“I thought you loved that boat,” my wife said when I mentioned that I was thinking of selling Terrapin.
“When I looked in her log book, I realized that I haven’t rowed her since April.”
My wife looked on, still surprised.
“And, Terrapin is a great boat, but she’s not the most comfortable thing to sit in for long periods of time,” I noted.
Then I stared at my feet, thinking of all the great adventures we’d been on together: the class 1 rapids on the Middle Willamette River, my first solo expedition in the South Salish Sea, and an exciting passage near Cape Foulweather. I felt like a traitor.
And then I thought, maybe I need to give her another chance. I added some awkward, but comfy foam pads to the back rest, I adjusted the foot rest, greased the rowlocks, and off we went to a part of the Columbia River I hadn’t been to in years: McGuire Island (pictured above).
I wanted to make a loop from the mainstem of the river into some backwaters around McGuire. I knew the space between Government Island and McGuire could dry out during a long summer, so my expectations were low.
Rowing along the monotonous shore of Government Island, I searched for the cut between the islands.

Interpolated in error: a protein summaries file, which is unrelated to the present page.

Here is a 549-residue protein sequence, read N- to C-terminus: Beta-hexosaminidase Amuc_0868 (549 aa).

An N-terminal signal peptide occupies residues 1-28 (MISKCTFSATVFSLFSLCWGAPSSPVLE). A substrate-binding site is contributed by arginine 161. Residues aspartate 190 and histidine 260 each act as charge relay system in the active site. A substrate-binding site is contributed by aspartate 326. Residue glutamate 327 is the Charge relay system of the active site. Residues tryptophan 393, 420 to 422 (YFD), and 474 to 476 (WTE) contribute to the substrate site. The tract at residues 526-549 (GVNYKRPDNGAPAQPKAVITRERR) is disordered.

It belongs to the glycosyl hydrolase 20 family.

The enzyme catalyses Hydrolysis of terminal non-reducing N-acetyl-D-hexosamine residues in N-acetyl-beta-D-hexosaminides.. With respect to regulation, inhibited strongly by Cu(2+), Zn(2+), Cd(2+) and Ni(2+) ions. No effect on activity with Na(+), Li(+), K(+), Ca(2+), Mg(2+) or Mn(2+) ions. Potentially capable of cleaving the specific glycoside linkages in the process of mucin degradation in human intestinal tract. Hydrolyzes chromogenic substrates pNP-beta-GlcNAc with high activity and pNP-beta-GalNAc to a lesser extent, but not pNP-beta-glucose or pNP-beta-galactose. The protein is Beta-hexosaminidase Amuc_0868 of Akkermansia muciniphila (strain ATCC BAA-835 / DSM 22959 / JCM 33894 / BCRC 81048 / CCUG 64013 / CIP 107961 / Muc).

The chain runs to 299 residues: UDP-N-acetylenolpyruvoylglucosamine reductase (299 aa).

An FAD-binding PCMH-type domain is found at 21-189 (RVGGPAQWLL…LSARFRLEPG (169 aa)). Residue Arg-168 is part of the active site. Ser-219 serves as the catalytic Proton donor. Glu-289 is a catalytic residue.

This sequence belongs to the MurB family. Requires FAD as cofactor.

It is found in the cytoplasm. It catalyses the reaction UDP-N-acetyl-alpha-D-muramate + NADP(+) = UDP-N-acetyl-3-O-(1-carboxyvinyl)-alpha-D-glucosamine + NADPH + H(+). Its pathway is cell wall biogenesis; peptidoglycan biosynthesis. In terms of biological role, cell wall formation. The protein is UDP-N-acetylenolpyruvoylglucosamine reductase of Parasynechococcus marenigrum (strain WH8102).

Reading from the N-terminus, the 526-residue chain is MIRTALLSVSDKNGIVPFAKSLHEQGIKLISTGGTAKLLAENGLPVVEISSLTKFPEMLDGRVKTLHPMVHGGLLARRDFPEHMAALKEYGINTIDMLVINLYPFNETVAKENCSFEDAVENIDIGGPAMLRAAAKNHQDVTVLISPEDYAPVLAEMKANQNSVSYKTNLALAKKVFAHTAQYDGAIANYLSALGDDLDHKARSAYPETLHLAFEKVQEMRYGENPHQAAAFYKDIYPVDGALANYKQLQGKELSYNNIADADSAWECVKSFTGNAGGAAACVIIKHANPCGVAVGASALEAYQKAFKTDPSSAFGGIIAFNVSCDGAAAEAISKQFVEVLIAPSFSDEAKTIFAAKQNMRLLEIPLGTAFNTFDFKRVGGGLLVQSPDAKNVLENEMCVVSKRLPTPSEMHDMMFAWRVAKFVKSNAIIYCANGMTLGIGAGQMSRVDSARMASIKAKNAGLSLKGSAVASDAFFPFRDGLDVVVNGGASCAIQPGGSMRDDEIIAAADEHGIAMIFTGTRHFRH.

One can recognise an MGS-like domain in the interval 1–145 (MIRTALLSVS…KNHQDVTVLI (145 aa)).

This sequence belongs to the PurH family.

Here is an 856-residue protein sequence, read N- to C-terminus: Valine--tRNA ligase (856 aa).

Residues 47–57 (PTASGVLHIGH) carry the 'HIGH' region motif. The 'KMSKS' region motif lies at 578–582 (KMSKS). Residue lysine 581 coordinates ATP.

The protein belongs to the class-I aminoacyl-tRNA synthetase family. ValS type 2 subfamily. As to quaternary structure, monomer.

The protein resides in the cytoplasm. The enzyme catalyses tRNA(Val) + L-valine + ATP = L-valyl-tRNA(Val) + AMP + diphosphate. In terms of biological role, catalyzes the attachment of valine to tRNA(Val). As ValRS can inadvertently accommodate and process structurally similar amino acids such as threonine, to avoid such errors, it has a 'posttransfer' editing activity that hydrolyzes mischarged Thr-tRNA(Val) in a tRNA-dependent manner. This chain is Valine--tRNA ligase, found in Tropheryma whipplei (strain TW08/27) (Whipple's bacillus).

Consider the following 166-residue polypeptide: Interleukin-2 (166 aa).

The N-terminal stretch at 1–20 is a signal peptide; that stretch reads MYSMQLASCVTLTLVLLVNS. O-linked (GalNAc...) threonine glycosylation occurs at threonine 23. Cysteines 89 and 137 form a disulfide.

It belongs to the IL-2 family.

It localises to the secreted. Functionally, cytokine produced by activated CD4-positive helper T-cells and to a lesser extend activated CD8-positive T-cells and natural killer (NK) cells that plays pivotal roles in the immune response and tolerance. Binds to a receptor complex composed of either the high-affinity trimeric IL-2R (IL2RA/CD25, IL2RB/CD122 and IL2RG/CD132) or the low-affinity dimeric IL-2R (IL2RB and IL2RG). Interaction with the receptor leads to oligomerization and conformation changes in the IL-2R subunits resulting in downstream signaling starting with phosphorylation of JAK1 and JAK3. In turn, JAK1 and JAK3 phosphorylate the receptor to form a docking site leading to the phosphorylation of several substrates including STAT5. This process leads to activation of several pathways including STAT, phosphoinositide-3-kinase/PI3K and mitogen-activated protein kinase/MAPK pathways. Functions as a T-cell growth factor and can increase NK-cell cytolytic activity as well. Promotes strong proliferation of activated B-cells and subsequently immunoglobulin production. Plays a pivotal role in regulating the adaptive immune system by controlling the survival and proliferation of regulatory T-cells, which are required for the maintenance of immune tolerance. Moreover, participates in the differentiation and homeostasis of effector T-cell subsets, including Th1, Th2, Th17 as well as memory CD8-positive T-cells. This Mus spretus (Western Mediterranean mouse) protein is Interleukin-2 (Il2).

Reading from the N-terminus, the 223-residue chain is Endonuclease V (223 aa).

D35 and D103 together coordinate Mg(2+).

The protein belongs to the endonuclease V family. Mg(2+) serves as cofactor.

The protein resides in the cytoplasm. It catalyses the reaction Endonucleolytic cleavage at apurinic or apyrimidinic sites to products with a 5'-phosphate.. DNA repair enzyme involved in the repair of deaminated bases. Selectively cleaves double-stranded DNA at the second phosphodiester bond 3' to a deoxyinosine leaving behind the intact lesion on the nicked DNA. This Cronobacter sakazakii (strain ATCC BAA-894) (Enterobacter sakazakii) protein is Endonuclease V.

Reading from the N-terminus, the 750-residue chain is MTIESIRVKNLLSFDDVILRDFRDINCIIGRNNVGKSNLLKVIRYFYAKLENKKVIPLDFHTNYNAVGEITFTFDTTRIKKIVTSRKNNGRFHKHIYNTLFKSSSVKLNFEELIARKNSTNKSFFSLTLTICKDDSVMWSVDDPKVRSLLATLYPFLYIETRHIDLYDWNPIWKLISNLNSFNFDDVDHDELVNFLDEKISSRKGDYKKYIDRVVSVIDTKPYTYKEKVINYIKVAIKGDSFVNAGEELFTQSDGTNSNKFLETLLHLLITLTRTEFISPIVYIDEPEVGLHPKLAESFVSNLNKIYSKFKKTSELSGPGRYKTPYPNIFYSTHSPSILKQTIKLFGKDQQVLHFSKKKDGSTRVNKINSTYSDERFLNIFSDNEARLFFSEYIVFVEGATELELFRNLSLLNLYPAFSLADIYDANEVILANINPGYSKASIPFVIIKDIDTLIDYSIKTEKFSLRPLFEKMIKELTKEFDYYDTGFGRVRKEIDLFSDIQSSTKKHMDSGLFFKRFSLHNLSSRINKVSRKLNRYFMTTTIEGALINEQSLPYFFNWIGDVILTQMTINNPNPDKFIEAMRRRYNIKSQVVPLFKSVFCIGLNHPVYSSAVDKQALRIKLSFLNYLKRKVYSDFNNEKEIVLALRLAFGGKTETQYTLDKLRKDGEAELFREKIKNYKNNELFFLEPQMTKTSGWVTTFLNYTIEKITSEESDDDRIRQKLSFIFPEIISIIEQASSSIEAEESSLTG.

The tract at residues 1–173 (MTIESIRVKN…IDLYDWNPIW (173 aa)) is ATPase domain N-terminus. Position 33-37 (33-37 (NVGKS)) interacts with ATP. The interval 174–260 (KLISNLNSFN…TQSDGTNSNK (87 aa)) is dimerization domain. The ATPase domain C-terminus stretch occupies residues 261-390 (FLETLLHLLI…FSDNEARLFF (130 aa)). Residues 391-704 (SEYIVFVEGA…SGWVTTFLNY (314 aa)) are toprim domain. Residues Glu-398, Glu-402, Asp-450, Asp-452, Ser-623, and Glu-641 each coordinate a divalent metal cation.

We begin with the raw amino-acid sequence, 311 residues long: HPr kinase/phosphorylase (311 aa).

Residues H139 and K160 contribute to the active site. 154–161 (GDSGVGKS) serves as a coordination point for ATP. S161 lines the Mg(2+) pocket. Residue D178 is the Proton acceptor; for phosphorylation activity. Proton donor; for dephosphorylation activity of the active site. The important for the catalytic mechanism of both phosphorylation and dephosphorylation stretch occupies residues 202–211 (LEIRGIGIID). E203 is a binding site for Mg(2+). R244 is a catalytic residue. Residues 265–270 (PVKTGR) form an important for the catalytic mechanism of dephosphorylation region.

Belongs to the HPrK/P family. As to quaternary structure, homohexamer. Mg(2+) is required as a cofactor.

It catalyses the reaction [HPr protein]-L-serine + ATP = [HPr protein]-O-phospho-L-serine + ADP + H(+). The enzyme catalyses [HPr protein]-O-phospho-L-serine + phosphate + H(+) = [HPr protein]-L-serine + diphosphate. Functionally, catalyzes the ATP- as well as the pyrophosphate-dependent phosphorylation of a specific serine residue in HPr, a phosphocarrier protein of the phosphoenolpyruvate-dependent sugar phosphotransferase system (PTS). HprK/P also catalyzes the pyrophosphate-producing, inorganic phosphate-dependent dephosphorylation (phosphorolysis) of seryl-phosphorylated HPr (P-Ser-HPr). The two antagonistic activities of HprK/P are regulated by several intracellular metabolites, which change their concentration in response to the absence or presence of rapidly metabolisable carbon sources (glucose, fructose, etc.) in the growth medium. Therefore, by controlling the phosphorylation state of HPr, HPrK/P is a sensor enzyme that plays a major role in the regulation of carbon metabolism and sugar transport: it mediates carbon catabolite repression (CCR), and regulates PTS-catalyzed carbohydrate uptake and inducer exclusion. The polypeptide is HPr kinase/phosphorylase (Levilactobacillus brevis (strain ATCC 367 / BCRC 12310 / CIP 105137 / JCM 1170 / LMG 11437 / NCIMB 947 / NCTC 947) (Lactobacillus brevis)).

Then I saw the fabled floating potty, and if a potty can be nice, this one was. And best of all, it was floating in a full channel between the islands.
The Corps of Engineers has installed rows of pilings along the Columbia called wing dams, which keep the majority of current in the main channel. They can also block boat access to areas like this. My chart wasn’t clear if I could get through the far end or not, but since the tide was rising, I got a nice push, so off I went.
And before I knew it, I’d reached the end of the channel, only to find it was blocked by a whole lot of tropical-looking sand.
That wasn’t really a problem, in fact it was a fine opportunity to make a portage with my paddle cart- the best small boat cart ever. Its pneumatic BMX wheels will roll over almost anything. Now the only problem was whether I could make it through the hole in the wing dam or not.
After the portage I studied the situation. The current looked modest, the water deep enough, and the opening, probably wide enough. Then being an enemy of sand, I put Terrapin in the water and started dutifully cleaning the sand off the cart’s wheels. I guess I got pretty involved, because when I looked up Terrapin was adrift, at least 20 feet away. I charged into the water and grabbed the boat; let’s just say that my pants got a little damp.
We skimmed through the gap in about four inches of water and hit the mainstem of the Columbia again. A hundred feet or so off shore, the current boiled up to the surface, making Terrapin wiggle a bit, but we pulled away easily.
And now I’m starting to think that I just may keep Terrapin after all.